We’ve received a lot of questions recently regarding fall training: what is it, how do we do it, and why. Well, Fall Training is an integral part of what we do here at Turning Heads Kennel. During fall training, the dogs transition from doing light running during our summer tours to building up muscles and conditioning themselves in preparation for the longer runs required for racing 200 & 300 mile events as well as the Iditarod. So without further adieu, here is our Fall Training 101 Q&A.
In the fall, we train dogs on an ATV. Generally, we hook up between 10-16 sled dogs. We enjoy training on the ATV: we have loads of control and besides being just a vehicle to train the dogs with, the ATV can actually act as a training mechanism. We can put the ATV into gear. When we put the ATV into first gear, the dogs have to work against the engine of the machine making for a tougher pull. It also slows the dogs down. Generally, we don’t run the dogs in first gear a whole lot. It’s bad for the machines and we believe that they don’t need to be working quite that hard. More often than not we’re in 3rd or 4th gear or in neutral, but it’s a fine balance. We like our dogs to run at a steady trot. Generallly, in 3rd or 4th gear to keep the dogs from going to fast light braking may need to be applied.
The benefit of running the ATV in gear is you can use the gas of the machine as positive reinforcement if you are working with new leaders. For example, you come to a 3 way intersection and you say “Gee” (the command to go right) if the dog begins to go right, you can give the machine a little gas and the dog a “good dog!” reaffirming that the dog made a good decision. If the dog however went to the left, you apply the brake of the machine. As soon as the lead dog begins to look toward the right/gives an inclination that he thinks going to the right is a good idea, you give a little gas. In that way, all we are doing is taking the dogs own desire to run and go forward, and channeling it. Running becomes the positive reinforcement, stopping the negative.
What are the benefits of fall training?
The greatest benefit of fall training is the control using an ATV gives you for training sled dogs. You can set the pace of the team. We like to use fall training as the time to teach our dogs to travel. We want them to learn that trotting is the most efficient way for them to move down the trail and that we want them trotting from the beginning of a run.
What are your trails like during the fall?
Unfortunately, here in Seward we are severely limited by the number of trails we have. The recent flood destroyed most of our trails and we are currently running a small section of dirt road by our house and the trails we use for our summer dog sled ride.
You run sled dogs on dirt roads?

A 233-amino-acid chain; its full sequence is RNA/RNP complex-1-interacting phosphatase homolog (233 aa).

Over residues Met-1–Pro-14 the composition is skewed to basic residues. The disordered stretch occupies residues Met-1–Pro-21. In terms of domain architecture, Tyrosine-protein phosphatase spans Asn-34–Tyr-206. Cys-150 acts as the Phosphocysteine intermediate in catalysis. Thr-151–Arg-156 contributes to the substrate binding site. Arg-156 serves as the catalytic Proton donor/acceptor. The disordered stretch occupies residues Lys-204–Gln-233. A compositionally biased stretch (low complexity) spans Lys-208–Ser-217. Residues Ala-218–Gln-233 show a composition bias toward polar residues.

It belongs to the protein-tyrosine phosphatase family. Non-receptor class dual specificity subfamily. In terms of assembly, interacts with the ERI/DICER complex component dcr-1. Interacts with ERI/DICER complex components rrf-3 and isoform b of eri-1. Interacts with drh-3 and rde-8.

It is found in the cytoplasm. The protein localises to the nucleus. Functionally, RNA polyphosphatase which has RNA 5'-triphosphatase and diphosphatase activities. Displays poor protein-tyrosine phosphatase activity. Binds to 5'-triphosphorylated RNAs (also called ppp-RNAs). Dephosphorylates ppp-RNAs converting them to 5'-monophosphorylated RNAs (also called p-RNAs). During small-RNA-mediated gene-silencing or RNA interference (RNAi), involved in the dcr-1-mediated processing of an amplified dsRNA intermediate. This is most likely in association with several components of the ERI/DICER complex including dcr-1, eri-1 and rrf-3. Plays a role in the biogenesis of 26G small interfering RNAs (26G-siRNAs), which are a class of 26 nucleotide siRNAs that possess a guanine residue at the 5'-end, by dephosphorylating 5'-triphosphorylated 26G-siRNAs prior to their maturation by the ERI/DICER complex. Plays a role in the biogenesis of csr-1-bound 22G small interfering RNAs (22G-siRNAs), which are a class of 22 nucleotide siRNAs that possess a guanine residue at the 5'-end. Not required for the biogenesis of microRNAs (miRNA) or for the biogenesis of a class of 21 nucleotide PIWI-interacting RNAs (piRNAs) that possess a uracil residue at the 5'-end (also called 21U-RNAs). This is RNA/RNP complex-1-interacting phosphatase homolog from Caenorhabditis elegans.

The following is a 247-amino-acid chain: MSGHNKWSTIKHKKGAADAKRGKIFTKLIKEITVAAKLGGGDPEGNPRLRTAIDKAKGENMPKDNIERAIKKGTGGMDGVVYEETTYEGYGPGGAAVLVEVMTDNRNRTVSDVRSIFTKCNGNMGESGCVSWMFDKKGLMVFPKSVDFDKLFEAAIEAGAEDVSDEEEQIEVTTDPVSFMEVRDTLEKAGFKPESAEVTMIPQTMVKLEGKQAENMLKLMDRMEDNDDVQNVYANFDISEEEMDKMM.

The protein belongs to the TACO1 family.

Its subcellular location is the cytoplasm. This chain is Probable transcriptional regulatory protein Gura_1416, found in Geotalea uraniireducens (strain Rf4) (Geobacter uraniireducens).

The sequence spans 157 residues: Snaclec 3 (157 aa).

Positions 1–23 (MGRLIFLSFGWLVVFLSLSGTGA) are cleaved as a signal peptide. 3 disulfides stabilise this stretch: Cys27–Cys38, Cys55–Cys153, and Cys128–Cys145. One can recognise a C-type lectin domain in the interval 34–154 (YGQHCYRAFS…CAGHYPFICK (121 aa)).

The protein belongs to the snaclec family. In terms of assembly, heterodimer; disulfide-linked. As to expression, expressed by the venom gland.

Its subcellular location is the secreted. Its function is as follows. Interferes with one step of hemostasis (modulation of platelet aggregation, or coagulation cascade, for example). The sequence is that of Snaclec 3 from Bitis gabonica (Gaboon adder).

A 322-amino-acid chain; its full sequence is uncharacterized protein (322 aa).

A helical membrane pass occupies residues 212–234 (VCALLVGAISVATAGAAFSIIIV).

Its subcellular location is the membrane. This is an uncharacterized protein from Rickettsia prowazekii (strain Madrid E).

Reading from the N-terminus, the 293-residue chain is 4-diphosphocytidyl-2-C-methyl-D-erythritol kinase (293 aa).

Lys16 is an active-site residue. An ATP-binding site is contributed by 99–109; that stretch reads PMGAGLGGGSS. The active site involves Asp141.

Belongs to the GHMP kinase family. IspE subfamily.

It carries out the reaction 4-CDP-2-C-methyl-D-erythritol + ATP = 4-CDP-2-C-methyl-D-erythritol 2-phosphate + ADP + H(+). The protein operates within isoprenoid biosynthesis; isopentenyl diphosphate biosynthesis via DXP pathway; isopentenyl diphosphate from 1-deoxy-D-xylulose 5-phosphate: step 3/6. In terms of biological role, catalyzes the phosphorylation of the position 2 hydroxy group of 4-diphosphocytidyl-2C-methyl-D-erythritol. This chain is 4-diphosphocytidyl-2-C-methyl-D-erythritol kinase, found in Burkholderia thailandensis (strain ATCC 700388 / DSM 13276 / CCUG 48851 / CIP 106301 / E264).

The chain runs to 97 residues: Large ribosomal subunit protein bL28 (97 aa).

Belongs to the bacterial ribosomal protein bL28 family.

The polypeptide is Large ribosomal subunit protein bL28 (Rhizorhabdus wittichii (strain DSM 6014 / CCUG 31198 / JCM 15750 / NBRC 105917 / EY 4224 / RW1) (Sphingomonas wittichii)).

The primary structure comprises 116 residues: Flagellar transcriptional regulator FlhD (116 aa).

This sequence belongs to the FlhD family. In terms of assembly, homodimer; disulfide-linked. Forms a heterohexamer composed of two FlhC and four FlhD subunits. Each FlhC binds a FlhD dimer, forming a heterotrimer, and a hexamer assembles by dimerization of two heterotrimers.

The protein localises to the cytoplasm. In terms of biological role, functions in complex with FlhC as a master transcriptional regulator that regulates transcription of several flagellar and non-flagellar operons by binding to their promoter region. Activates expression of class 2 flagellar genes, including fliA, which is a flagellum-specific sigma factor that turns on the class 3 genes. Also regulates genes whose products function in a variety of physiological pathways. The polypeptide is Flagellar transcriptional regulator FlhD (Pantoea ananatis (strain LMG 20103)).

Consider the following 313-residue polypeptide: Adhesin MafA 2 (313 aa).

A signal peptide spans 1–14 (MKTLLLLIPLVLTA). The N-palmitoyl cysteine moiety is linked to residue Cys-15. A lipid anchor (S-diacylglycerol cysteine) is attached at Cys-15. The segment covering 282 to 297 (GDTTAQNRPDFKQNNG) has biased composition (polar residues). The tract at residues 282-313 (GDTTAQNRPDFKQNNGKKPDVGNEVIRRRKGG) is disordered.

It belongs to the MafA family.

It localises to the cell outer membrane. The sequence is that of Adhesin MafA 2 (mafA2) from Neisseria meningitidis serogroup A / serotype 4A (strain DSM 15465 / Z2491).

Yes. Dirt roads are great to run on. We’d obviously prefer trails. Dirt or silt is ideal — it doesn’t hurt the dogs feet and they can run for quite awhile on it without wearing their pads down, but we are limited by what is available to us.
Do you have to watch out for cars or people?
Unfortunately there are many hazards associated with running our dogs on dirt roads, traffic being one of them. Fortunately, we don’t have to worry about our dogs. They have learned that they are supposed to run on the right side of the road, even when taking corners — something hard for them to do as they generally like to cut the corners. We don’t worry about our dogs passing vehicles or that sort of thing,they are very accustomed to it. What we do worry about is inattentive drivers or impaired drivers, but that’s something everyone worries about. We run a lot at night, when it’s cooler. It also makes it easier to see cars coming.
We actually pass lots of bikers, walkers, and other dogs. They are never an issue. The biggest problem we have is rabbits. We have a few lead dogs who enjoy chasing them and for whatever reason our neighborhood is plagued by an overabundance of them.
How far do you run your sled dogs in the fall?
You have to strike a fine balance in the fall between running enough and not running too much. The main concern about running this time of year is the dogs’ feet. Running on the dirt roads tears them up. We want to be conditioning the dogs but we don’t want to hurt their feet either. Generally, we find a balance that works. Once the snow comes, we don’t worry. Even 2 inches would protect the dogs feet sufficiently; we would still train on the ATV as that’s not enough to safely stop a dog team on a sled. That’s sort of where we are at right now, waiting for the snow so we can run a little further.
Is there any way to protect the sled dogs’ feet?
Yes. We use dog booties. Sort of like little socks for their feet. Unfortunately, they wear through very quickly in the fall time and it isn’t the most cost-effective means for training. Generally, we put a fleece bootie on to cushion the dogs pad and then put another “normal” bootie over top.
If you have any more questions about fall training please email us at Info@TurningHeadsKennel.com Next week we will do a Q&A with Travis about his Iditarod Training. Please email any questions you’d like answered then!